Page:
I’ve been reading a really brilliant book called ‘A Year of Biblical Womanhood’ by Rachel Held-Evans where she explores what it really means to be a ‘Godly’ woman – a term that has so brutally been misused among evangelical circles to undermine, shame, oppress and dictate to females in the Church about what they should or should not do and be. YIKES. I’m getting ranty already and it’s just the first paragraph.
She writes with honesty, humour and a great deal of well-researched wisdom and the concept of the book sees her exploring some of the ‘instructions’ for women in the bible that have often been held up as the ultimate goal for femininity. She often takes quite a literal approach to some of these perceived notions (like covering her head, learning new skills etc) to see if she can shed some light on the ever-controversial debate of gender roles within the Christian Church.
Now, I am fully aware that where I’m going with this is a highly sensitive subject amongst many, so I imagine this could get tricky as we go on, but I want to share my thoughts on this stuff honestly and if people want to enter into dialog about those thoughts, I really want to listen.
So, last night as the wind and rain blew a gale outside, I tucked myself up in bed with the book and started to read the chapter on modesty. In this chapter Rachel explores different aspects of what the bible says about women wearing modest clothing such as head coverings, no elaborate jewellery etc and she looks at different cultures where different forms of outward modesty is observed like the Amish, Judaism etc. (p.s. she paints this picture of her encounter with the amish lifestyle that makes me want to sell all my crap and hitch up a buggy & cart)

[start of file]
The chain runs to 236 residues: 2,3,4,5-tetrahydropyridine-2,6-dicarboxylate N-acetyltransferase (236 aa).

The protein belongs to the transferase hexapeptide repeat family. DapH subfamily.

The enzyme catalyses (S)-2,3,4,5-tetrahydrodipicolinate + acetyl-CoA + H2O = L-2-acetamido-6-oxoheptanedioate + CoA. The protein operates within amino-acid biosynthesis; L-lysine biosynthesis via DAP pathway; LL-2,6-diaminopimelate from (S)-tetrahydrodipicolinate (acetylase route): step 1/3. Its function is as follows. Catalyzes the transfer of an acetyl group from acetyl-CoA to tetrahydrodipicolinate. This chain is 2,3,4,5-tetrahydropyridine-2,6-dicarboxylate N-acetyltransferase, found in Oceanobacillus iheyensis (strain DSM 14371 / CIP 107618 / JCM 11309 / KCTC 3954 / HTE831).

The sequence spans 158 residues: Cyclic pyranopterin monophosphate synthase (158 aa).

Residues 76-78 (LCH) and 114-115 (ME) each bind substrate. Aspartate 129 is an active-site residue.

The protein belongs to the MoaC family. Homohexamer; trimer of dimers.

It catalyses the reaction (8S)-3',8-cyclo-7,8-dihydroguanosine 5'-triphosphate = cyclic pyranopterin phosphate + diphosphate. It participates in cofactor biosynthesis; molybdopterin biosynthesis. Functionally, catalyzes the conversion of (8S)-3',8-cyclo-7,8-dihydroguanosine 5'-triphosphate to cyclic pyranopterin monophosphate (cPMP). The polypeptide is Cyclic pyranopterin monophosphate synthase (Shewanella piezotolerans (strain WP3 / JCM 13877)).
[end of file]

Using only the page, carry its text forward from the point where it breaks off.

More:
As the chapter went on and as the biblical texts were explored in context and in the fullness of the rest of the stories going on around them, it was becoming clear that the real underlying message in the scriptures was that:
…most of the Bible’s instructions regarding modesty find their context in warnings about materialism, not sexuality . . . a pattern that has gone largely unnoticed by the red-faced preacher population. I’ve heard dozens of sermons about keeping my legs and my cleavage out of sight, but not one about ensuring that my jewelry was not acquired through unjust or exploitive trade practices.
So naturally, this started me really thinking hard about what that means in terms of Christians, wealth and materialism. Should it ever be ok for Christian women to buy designer handbags that cost £500+? Should we all have so many i-products? Where is the line to be drawn in terms of simple-living, having overdrafts, buying petrol-guzzling vehicles and everything in between?
Is it too judge-y to ask these questions?
Is apathy towards ethical buying acceptable for those who really believe in the teachings of Jesus?
Should I butt out?
Are the ‘rules’ on this topic different for everyone? Is simple-living relative to what you earn? Is it more to do with your attitude towards possessions than what you actually own?
Is that last question just a cop out to actually living more simply?
Has Christianity completely blocked out the notion of what true modesty requires, passing it off as staying relevant?
I’m struggling to know what’s right.
What do you think?